Currently on view at Matthew Marks Gallery are sixteen sculptures by Anne Truitt (1921-2004), marking the first time her works have been shown in New York in twenty years. At first glance, the sculptures appear to align with the Minimalist ethos of Donald Judd, Robert Morris, and Mel Bochner, and indeed, Truitt was championed by Clement Greenberg in the sixties. However, unlike the industrial methods of the Minimalists, her sculptures are hand-made investigations of color as a sensation, and how color relates to the sculptural presence. Truitt explained that her “idea was not to get rid of life but to keep it and to see what it is.”
The sculptures are painstakingly fashioned out of wood, sanded, and a layer of gesso is applied. The color is painted on in alternating vertical and horizontal, visible brushstrokes, and sanded down between layers for a smooth finish. Truitt reveled in the process of creating her artworks by hand, and did not send off her idea to be manufactured industrially by someone else, thereby shifting herself out the procedures used by many other artists in the Minimalist category. Perhaps what places her further outside the Minimalist realm is her use of color.
Olive greens, pale lavenders, natural yellow, blue-whites, deep blues populate the sculptures on view, often combined in subtle and surprising ways. She always mixed her own colors, and believed that colors held a psychological dimension and a visual sensation which, when combined, stimulates a sensitivity to color. The colors are specific choices, and often vary in shade and hue within each sculpture that reveal themselves as your eye slowly adjusts to each work. This specificity pushes one deep into visual memory of colors, and can be seen in titles such as “Harvest Shade” (1996), “Sun Flower” (1971), and “First Spring” (1981). For Truitt, color should not be made into an intellectualized grid which “is clamped down on experience, thus rendering it inert.”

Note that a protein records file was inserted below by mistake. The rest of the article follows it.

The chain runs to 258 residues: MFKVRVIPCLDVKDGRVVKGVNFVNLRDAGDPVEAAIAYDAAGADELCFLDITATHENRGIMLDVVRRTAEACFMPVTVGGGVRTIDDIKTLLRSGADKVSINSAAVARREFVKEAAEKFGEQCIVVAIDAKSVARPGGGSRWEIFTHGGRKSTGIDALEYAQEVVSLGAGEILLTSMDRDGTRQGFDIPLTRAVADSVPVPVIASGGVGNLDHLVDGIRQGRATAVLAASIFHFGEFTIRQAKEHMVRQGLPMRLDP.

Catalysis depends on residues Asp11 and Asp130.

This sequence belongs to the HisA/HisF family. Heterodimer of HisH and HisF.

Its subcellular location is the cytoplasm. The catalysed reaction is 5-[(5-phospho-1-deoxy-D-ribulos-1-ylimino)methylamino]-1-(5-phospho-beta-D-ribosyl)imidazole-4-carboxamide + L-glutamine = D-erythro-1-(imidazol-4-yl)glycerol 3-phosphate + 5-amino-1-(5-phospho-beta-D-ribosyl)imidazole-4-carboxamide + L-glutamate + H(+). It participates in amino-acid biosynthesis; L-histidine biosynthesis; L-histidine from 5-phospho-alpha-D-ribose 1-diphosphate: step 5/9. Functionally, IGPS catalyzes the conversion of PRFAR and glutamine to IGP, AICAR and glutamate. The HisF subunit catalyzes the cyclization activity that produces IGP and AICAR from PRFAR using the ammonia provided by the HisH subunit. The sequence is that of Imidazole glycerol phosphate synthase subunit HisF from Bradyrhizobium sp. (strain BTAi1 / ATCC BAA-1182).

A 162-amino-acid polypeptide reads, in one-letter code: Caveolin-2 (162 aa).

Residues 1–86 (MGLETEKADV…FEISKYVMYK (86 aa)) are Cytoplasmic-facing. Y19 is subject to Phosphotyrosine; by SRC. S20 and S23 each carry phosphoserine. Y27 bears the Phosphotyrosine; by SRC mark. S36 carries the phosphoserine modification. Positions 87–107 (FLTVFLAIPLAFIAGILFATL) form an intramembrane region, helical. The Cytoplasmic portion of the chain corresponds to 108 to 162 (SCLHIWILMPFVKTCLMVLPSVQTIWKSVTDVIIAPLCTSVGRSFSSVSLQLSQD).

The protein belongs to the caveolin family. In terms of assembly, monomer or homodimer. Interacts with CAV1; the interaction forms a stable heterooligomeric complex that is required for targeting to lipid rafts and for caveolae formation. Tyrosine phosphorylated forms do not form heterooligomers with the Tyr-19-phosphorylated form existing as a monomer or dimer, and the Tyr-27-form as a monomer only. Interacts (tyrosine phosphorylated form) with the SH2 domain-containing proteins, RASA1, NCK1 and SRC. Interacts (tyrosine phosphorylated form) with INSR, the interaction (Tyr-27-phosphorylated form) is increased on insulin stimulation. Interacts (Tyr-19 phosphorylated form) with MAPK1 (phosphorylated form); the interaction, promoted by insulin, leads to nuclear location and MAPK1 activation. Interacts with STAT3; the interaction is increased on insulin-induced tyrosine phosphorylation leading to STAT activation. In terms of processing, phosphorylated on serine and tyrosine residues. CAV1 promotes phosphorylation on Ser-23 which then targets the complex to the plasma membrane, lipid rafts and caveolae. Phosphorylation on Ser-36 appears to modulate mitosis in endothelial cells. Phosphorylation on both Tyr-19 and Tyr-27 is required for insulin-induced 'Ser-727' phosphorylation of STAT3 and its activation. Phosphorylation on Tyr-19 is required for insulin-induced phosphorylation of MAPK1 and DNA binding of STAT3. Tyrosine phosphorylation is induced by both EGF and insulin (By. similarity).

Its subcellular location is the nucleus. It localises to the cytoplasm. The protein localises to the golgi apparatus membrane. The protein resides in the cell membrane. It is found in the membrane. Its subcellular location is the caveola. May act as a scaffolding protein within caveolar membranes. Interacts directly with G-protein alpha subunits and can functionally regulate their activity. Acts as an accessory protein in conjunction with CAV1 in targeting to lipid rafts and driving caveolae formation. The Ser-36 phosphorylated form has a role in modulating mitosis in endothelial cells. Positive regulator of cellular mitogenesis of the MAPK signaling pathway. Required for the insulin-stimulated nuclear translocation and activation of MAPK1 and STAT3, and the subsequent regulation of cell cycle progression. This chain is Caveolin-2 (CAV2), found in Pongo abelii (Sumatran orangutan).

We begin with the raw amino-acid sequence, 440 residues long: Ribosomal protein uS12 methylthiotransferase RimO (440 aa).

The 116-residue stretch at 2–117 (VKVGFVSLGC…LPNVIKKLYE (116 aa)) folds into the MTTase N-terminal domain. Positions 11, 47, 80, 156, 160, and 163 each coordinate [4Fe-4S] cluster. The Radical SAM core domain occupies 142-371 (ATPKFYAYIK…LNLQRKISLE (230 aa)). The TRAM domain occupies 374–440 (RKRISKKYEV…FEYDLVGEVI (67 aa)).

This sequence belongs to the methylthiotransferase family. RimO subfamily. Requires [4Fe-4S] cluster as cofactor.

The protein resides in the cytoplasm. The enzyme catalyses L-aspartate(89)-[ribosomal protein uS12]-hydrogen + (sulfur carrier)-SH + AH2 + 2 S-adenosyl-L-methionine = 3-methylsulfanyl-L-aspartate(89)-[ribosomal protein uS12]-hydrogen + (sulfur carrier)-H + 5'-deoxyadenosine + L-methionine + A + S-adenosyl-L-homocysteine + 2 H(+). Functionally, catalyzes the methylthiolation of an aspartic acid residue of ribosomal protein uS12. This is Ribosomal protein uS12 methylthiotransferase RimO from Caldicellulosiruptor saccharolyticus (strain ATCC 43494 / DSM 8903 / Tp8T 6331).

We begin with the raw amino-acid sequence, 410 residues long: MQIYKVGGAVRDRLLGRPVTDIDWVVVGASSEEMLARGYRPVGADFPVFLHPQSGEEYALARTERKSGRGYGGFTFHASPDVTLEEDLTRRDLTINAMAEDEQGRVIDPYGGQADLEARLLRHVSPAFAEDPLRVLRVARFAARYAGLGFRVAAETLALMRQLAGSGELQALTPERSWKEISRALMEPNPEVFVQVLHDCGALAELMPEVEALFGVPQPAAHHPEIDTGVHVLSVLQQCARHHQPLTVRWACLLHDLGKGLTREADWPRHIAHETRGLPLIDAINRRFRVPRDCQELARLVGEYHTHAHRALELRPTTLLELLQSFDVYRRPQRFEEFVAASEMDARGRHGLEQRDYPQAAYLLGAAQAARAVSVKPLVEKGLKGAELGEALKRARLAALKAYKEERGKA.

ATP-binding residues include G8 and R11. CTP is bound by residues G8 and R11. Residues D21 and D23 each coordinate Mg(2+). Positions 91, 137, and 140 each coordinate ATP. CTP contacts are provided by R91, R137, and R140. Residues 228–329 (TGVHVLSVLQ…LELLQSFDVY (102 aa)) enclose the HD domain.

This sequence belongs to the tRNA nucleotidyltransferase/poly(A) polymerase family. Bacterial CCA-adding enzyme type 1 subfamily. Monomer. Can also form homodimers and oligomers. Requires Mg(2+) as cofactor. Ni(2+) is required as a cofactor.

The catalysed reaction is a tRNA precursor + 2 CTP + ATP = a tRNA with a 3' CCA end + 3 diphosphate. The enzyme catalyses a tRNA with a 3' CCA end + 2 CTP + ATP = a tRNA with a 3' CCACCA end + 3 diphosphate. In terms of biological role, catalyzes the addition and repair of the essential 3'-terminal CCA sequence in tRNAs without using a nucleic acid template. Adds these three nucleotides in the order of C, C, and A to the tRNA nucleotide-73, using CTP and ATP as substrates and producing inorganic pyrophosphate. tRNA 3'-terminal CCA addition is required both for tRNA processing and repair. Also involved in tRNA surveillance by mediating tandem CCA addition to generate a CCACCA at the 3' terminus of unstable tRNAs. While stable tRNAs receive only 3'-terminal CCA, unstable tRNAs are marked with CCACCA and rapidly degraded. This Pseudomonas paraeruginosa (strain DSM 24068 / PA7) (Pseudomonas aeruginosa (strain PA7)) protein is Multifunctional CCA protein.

The relation between the sculptural form and color is complex, as each aspect undoes the other. That is, sculpture is essentially about the physical from and volume of the art object. Color is optical. When Truitt combines the two elements, the works become physical representations of color. Color becomes solid; it becomes three dimensional. The colors are de-materialized and stripped of any specific, material object connection, and are then re-materialized in a simple columnar shape. Truitt uses an invisible podium constructed for each individual work that creates the illusion of a weightless form, serving to negate some (but not all) of the physicality of the works. The stripes of contrasting colors on the tops of some works on view add to this illusion of weightlessness, and give the works a horizon line.
Also on view is the work “White: Four” (1962), which allows a glimpse into the beginning of her artistic career. The work maintains the columnal shape she was to use throughout the rest of her career, but has a visual reference to fences, houses, and barns, a reference that would soon be eradicated from her later works. Noticeably absent from the exhibition are her columnar sculptures with vertical stripes–but this exclusion serves to create a harmonious atmosphere of her solidly colored works in the main gallery room. The exhibition concisely explores Truitt’s range of works spanning her entire career.
Anne Truitt has had exhibitions at the Whitney Museum of American Art (1973), the Corcoran Gallery of Art (1974), the Baltimore Museum of Art (1974 & 1992), and the Hirshhorn Museum (2009). She has also published three volumes of artist writings.